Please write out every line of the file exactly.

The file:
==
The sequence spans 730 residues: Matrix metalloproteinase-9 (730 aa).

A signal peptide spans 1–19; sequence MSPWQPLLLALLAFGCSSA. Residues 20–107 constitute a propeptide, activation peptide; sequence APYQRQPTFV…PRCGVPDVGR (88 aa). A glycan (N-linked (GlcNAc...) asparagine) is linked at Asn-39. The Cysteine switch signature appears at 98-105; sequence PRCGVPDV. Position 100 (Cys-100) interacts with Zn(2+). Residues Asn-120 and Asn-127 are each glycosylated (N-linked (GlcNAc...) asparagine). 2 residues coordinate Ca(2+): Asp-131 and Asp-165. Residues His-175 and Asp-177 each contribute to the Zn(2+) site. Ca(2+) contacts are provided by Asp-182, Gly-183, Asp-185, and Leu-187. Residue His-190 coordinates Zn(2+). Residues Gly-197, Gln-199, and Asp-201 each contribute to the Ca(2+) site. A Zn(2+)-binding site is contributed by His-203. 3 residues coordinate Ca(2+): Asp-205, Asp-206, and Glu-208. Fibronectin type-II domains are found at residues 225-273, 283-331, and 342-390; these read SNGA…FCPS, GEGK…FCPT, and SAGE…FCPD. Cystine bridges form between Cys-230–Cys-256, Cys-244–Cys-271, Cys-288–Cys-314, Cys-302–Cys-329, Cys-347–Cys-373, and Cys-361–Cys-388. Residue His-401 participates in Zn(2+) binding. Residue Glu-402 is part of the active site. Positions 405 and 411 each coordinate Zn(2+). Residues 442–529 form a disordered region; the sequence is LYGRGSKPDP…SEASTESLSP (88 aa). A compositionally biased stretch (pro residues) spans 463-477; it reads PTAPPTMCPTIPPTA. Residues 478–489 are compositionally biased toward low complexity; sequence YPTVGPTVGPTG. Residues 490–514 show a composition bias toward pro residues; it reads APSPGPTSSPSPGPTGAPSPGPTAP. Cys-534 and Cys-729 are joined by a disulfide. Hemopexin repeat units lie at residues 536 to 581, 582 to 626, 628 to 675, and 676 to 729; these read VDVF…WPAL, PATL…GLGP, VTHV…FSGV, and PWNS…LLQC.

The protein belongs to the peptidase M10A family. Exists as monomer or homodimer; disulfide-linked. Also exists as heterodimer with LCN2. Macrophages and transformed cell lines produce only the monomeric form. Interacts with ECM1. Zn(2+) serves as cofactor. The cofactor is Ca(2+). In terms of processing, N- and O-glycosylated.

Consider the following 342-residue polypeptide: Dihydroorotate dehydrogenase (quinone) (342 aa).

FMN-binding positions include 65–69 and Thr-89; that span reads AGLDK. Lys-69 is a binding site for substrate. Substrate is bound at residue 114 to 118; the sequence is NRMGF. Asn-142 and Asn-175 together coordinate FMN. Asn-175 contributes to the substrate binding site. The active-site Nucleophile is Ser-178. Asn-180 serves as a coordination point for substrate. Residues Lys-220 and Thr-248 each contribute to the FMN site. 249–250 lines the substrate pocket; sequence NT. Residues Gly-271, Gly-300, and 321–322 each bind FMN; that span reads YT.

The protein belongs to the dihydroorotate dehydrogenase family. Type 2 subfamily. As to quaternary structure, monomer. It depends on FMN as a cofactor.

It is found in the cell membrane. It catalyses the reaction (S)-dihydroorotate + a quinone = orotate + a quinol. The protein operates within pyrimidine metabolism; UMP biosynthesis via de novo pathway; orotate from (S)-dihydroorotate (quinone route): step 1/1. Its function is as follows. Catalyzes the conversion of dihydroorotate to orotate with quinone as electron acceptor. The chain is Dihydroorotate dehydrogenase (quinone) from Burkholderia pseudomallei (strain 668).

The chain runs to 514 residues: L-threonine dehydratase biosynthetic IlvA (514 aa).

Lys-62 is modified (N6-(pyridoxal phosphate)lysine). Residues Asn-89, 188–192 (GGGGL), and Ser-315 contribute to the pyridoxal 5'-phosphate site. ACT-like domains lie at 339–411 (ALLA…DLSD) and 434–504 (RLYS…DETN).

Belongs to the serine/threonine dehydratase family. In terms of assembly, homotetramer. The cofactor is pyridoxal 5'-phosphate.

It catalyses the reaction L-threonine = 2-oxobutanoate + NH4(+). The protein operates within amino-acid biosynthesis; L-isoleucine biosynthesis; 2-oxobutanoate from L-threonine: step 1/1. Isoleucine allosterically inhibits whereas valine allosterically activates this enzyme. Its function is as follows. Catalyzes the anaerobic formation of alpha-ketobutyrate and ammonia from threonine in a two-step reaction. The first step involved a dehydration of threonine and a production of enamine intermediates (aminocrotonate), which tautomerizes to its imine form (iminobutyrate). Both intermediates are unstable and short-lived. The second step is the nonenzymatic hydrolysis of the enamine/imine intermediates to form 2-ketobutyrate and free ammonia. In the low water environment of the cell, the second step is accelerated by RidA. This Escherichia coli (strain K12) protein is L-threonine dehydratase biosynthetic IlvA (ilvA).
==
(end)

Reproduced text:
The sequence spans 730 residues: Matrix metalloproteinase-9 (730 aa).

A signal peptide spans 1–19; sequence MSPWQPLLLALLAFGCSSA. Residues 20–107 constitute a propeptide, activation peptide; sequence APYQRQPTFV…PRCGVPDVGR (88 aa). A glycan (N-linked (GlcNAc...) asparagine) is linked at Asn-39. The Cysteine switch signature appears at 98-105; sequence PRCGVPDV. Position 100 (Cys-100) interacts with Zn(2+). Residues Asn-120 and Asn-127 are each glycosylated (N-linked (GlcNAc...) asparagine). 2 residues coordinate Ca(2+): Asp-131 and Asp-165. Residues His-175 and Asp-177 each contribute to the Zn(2+) site. Ca(2+) contacts are provided by Asp-182, Gly-183, Asp-185, and Leu-187. Residue His-190 coordinates Zn(2+). Residues Gly-197, Gln-199, and Asp-201 each contribute to the Ca(2+) site. A Zn(2+)-binding site is contributed by His-203. 3 residues coordinate Ca(2+): Asp-205, Asp-206, and Glu-208. Fibronectin type-II domains are found at residues 225-273, 283-331, and 342-390; these read SNGA…FCPS, GEGK…FCPT, and SAGE…FCPD. Cystine bridges form between Cys-230–Cys-256, Cys-244–Cys-271, Cys-288–Cys-314, Cys-302–Cys-329, Cys-347–Cys-373, and Cys-361–Cys-388. Residue His-401 participates in Zn(2+) binding. Residue Glu-402 is part of the active site. Positions 405 and 411 each coordinate Zn(2+). Residues 442–529 form a disordered region; the sequence is LYGRGSKPDP…SEASTESLSP (88 aa). A compositionally biased stretch (pro residues) spans 463-477; it reads PTAPPTMCPTIPPTA. Residues 478–489 are compositionally biased toward low complexity; sequence YPTVGPTVGPTG. Residues 490–514 show a composition bias toward pro residues; it reads APSPGPTSSPSPGPTGAPSPGPTAP. Cys-534 and Cys-729 are joined by a disulfide. Hemopexin repeat units lie at residues 536 to 581, 582 to 626, 628 to 675, and 676 to 729; these read VDVF…WPAL, PATL…GLGP, VTHV…FSGV, and PWNS…LLQC.

The protein belongs to the peptidase M10A family. Exists as monomer or homodimer; disulfide-linked. Also exists as heterodimer with LCN2. Macrophages and transformed cell lines produce only the monomeric form. Interacts with ECM1. Zn(2+) serves as cofactor. The cofactor is Ca(2+). In terms of processing, N- and O-glycosylated.

Consider the following 342-residue polypeptide: Dihydroorotate dehydrogenase (quinone) (342 aa).

FMN-binding positions include 65–69 and Thr-89; that span reads AGLDK. Lys-69 is a binding site for substrate. Substrate is bound at residue 114 to 118; the sequence is NRMGF. Asn-142 and Asn-175 together coordinate FMN. Asn-175 contributes to the substrate binding site. The active-site Nucleophile is Ser-178. Asn-180 serves as a coordination point for substrate. Residues Lys-220 and Thr-248 each contribute to the FMN site. 249–250 lines the substrate pocket; sequence NT. Residues Gly-271, Gly-300, and 321–322 each bind FMN; that span reads YT.

The protein belongs to the dihydroorotate dehydrogenase family. Type 2 subfamily. As to quaternary structure, monomer. It depends on FMN as a cofactor.

It is found in the cell membrane. It catalyses the reaction (S)-dihydroorotate + a quinone = orotate + a quinol. The protein operates within pyrimidine metabolism; UMP biosynthesis via de novo pathway; orotate from (S)-dihydroorotate (quinone route): step 1/1. Its function is as follows. Catalyzes the conversion of dihydroorotate to orotate with quinone as electron acceptor. The chain is Dihydroorotate dehydrogenase (quinone) from Burkholderia pseudomallei (strain 668).

The chain runs to 514 residues: L-threonine dehydratase biosynthetic IlvA (514 aa).

Lys-62 is modified (N6-(pyridoxal phosphate)lysine). Residues Asn-89, 188–192 (GGGGL), and Ser-315 contribute to the pyridoxal 5'-phosphate site. ACT-like domains lie at 339–411 (ALLA…DLSD) and 434–504 (RLYS…DETN).

Belongs to the serine/threonine dehydratase family. In terms of assembly, homotetramer. The cofactor is pyridoxal 5'-phosphate.

It catalyses the reaction L-threonine = 2-oxobutanoate + NH4(+). The protein operates within amino-acid biosynthesis; L-isoleucine biosynthesis; 2-oxobutanoate from L-threonine: step 1/1. Isoleucine allosterically inhibits whereas valine allosterically activates this enzyme. Its function is as follows. Catalyzes the anaerobic formation of alpha-ketobutyrate and ammonia from threonine in a two-step reaction. The first step involved a dehydration of threonine and a production of enamine intermediates (aminocrotonate), which tautomerizes to its imine form (iminobutyrate). Both intermediates are unstable and short-lived. The second step is the nonenzymatic hydrolysis of the enamine/imine intermediates to form 2-ketobutyrate and free ammonia. In the low water environment of the cell, the second step is accelerated by RidA. This Escherichia coli (strain K12) protein is L-threonine dehydratase biosynthetic IlvA (ilvA).